Author + information
- Received November 30, 1982
- Revision received January 24, 1983
- Accepted March 2, 1983
- Published online July 1, 1983.
- Duncan S. Dymond, MD, MRCP*,1,
- Alex T. Elliott, PhD, MInst P*,
- William Flatman, BA, MSc*,
- David Stone, MB, MRCP*,
- Rodney Bett, BSc, PhD†,
- Gary Cuninghame, BSc, ARCS, FRSC† and
- Howard Sims, BSc, PhD†
- ↵1Address for reprints: Duncan S. Dymond, MD, Department of Cardiology, St. Bartholomew's Hospital, London EC1A 7BE, England.
With technetium-99m radiopharmaceuticals, first pass radionuclide angiocardiography is of limited use for multiple intervention studies because of the large radiation burden imposed on the patients. A portable mercury-195m/gold-195m generator has been developed capable of producing 17 to 20 mCi aliquots of the short half-life (30.5 seconds) gold-195m in less than 0.5 ml of generator eluate. Safety of the eluate has been established both in the experimental animal and in human beings.
Fifteen patients underwent two first pass radionuclide angiograms with gold-195m, followed by a standard technetium-99m study. There was a close correlation between the left ventricular ejection fraction measured from gold and technetium studies (correlation coefficient [r] = 0.99, standard error of the estimate [SEE] 3.1%). Interobserver and sequential reproducibility of gold studies were excellent (mean variability ± standard deviation [SD]2.0 ± 2.9 and 0.6 ± 2.7%, respectively). Statistical reliability of the gold studies, as assessed from the observed left ventricular end-diastolic counts, matched that of technetium studies, and similarly, the images obtained from the two radiopharmaceuticals were identical. Residual count rates 5 minutes after first pass acquisition with gold were 480 ± 140 counts/s in the whole field of view, and 50 ± 30 counts/s over the left ventricle, these values being less than 1% of the residual counts after technetium.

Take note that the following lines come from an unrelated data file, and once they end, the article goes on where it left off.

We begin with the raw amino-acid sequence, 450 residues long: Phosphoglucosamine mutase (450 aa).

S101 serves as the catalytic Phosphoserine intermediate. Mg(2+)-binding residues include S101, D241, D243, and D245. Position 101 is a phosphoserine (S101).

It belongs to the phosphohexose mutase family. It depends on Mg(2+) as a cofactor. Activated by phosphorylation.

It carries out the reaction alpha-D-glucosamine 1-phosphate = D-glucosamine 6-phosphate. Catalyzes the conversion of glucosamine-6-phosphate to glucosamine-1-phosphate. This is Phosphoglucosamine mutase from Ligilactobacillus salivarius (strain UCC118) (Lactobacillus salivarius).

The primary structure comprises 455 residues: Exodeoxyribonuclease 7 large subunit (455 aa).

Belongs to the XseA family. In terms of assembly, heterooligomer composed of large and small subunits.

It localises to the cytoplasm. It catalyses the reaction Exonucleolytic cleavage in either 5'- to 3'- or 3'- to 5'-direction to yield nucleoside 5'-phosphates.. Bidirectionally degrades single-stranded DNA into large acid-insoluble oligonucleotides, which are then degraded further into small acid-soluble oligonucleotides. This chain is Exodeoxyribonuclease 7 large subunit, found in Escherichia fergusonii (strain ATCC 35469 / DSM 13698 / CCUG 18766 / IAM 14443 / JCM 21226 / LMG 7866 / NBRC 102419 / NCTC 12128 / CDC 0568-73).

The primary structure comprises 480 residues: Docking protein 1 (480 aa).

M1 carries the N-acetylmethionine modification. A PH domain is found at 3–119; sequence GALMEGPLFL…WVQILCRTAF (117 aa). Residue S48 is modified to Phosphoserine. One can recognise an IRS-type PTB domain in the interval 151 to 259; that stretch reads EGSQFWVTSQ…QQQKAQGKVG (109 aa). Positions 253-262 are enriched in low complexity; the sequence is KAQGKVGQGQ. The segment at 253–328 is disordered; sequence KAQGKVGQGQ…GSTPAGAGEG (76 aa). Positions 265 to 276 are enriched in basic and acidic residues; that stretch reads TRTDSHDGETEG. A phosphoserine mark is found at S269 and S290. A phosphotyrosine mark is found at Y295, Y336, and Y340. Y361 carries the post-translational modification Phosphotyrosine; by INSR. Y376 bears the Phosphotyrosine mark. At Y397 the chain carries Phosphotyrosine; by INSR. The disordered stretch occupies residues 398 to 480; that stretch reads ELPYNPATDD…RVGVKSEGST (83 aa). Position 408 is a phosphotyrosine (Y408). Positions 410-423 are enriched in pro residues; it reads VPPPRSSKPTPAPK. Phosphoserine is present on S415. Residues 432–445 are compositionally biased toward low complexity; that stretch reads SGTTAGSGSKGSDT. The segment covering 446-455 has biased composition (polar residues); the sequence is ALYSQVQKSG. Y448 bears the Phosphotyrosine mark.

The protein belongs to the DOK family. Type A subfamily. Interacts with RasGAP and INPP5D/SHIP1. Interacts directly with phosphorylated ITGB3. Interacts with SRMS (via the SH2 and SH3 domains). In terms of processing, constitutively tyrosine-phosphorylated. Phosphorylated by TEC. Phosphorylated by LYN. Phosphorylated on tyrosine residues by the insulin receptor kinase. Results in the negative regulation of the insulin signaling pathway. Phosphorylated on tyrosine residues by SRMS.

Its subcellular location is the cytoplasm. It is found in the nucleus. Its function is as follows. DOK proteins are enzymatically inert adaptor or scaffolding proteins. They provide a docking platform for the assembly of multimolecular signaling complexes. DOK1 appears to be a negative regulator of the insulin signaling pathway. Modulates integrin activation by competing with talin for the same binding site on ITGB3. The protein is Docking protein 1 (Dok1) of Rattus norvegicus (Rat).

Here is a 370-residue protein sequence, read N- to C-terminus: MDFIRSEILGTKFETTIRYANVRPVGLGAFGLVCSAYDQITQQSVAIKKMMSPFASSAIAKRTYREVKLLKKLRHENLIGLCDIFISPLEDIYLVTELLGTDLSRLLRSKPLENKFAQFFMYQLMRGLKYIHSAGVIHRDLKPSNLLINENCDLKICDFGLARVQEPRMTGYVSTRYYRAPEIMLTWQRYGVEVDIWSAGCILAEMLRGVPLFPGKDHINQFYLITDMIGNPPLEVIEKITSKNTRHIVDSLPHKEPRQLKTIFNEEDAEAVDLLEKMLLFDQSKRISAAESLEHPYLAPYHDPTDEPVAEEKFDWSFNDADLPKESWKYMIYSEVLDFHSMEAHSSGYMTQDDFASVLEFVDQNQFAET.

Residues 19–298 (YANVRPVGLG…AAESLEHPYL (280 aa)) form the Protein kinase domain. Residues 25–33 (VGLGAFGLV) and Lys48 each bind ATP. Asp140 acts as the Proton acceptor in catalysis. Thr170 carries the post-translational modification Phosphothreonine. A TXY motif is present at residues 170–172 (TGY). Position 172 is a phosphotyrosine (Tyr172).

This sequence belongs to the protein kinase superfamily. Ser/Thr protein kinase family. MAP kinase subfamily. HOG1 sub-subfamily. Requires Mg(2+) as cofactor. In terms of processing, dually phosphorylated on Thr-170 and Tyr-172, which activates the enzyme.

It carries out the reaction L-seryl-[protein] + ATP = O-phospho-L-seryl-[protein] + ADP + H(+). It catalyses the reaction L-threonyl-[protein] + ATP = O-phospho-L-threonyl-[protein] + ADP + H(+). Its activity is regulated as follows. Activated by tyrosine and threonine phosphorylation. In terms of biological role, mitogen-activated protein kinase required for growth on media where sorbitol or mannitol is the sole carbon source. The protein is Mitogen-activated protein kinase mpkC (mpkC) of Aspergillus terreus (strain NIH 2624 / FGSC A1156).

Accurate, reproducible, high count-rate first pass studies are obtainable with gold-195m, with a markedly reduced radiation exposure to the patients. It is now possible to perform rapid sequential first pass cardiac imaging studies without the constraints of an unacceptable high radiation burden.
- Received November 30, 1982.
- Revision received January 24, 1983.
- Accepted March 2, 1983.
- American College of Cardiology Foundation